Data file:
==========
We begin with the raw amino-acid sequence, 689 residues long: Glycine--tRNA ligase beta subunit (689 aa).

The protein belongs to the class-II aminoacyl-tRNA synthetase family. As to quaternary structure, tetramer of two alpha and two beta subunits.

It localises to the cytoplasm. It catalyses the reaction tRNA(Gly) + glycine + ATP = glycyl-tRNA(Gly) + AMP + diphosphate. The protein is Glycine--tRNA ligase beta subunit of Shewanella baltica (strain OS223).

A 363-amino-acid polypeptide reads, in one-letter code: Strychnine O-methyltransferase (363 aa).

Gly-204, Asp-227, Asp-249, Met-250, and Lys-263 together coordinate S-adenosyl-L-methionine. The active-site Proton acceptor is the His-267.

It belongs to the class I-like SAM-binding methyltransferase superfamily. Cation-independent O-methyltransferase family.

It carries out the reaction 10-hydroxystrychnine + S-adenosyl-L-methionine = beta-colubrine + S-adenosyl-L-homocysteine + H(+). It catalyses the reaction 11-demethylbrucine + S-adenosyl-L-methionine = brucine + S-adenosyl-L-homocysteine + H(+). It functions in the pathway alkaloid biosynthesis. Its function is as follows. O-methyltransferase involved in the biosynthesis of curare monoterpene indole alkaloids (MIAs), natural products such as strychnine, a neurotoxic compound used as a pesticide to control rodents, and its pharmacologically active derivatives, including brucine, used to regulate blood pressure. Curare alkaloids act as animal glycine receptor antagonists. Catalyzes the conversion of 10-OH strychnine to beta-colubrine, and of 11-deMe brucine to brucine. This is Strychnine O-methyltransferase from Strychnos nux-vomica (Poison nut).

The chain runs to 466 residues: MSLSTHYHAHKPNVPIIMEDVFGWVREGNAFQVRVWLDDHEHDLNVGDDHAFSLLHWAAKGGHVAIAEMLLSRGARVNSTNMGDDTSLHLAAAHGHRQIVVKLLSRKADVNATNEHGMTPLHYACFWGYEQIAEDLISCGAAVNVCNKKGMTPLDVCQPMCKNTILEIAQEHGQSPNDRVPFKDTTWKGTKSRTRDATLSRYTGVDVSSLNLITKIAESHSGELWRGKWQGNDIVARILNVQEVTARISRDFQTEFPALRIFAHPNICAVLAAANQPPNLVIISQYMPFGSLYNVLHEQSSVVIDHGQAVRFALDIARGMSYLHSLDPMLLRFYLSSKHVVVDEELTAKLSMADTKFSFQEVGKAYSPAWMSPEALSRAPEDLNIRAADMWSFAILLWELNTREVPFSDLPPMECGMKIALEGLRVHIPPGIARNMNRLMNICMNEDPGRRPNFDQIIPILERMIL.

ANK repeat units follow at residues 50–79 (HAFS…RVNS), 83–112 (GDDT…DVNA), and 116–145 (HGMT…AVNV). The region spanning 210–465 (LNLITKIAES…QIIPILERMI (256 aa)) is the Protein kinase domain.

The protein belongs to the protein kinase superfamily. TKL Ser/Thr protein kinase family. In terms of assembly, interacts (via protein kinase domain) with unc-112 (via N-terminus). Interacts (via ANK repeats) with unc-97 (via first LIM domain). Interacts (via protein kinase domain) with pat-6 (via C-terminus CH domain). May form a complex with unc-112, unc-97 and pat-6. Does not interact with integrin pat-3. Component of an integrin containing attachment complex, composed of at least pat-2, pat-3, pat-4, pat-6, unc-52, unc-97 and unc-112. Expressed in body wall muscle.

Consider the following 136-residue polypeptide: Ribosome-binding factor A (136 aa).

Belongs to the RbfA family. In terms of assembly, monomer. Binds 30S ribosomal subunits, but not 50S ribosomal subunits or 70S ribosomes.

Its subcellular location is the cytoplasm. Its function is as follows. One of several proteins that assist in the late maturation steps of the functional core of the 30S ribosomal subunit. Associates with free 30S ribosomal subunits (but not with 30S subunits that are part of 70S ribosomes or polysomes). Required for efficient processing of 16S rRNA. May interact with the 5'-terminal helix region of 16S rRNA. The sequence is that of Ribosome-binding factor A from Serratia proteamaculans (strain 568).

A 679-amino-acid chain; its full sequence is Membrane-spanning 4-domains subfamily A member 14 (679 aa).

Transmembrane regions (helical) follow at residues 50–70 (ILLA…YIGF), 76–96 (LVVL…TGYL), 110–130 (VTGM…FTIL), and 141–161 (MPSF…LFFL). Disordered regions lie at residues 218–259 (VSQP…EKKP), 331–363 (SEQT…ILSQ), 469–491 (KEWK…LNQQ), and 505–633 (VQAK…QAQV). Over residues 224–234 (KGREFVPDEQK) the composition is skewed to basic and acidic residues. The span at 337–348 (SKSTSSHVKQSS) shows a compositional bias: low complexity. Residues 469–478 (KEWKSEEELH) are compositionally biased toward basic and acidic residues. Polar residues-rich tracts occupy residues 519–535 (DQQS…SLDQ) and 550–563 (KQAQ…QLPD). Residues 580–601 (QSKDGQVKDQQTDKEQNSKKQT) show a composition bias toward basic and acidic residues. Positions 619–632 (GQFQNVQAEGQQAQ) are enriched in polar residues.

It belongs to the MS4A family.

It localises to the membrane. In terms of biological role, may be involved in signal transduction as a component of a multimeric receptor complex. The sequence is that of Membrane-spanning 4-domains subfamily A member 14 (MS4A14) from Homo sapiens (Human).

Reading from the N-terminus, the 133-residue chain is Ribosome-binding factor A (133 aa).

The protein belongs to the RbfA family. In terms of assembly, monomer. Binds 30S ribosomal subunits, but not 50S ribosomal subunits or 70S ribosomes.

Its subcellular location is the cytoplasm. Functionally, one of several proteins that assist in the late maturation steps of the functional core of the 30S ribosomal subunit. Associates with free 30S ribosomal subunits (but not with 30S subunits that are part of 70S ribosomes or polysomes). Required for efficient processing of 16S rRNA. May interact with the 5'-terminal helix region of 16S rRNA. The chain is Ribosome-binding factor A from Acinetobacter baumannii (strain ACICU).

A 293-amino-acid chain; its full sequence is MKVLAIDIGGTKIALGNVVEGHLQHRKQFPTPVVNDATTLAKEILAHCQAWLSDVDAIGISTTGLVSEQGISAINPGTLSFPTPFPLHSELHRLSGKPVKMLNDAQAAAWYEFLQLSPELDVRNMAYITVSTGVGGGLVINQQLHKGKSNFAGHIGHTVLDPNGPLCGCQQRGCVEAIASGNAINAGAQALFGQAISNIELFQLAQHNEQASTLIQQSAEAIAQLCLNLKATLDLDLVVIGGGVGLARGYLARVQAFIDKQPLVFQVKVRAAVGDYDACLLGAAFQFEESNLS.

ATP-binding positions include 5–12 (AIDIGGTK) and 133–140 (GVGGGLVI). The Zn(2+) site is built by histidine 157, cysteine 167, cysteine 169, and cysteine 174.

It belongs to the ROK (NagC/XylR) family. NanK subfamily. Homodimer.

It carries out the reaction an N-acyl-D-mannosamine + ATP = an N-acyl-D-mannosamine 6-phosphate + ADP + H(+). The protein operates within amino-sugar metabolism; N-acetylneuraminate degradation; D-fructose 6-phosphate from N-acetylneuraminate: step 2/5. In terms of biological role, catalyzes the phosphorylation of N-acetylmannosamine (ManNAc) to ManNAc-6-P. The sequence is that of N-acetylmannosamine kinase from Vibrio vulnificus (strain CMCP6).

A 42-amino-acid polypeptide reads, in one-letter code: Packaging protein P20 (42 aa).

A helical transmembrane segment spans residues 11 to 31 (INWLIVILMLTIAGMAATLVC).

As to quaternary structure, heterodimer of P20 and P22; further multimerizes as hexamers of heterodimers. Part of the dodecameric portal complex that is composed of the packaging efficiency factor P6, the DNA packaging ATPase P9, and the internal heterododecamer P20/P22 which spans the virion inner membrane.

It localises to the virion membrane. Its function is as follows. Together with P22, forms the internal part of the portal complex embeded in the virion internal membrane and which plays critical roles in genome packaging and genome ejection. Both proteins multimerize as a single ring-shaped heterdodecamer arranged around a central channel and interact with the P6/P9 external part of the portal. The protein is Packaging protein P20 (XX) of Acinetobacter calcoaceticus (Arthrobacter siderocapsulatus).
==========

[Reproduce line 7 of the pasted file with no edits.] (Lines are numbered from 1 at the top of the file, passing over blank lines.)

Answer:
It carries out the reaction 10-hydroxystrychnine + S-adenosyl-L-methionine = beta-colubrine + S-adenosyl-L-homocysteine + H(+). It catalyses the reaction 11-demethylbrucine + S-adenosyl-L-methionine = brucine + S-adenosyl-L-homocysteine + H(+). It functions in the pathway alkaloid biosynthesis. Its function is as follows. O-methyltransferase involved in the biosynthesis of curare monoterpene indole alkaloids (MIAs), natural products such as strychnine, a neurotoxic compound used as a pesticide to control rodents, and its pharmacologically active derivatives, including brucine, used to regulate blood pressure. Curare alkaloids act as animal glycine receptor antagonists. Catalyzes the conversion of 10-OH strychnine to beta-colubrine, and of 11-deMe brucine to brucine. This is Strychnine O-methyltransferase from Strychnos nux-vomica (Poison nut).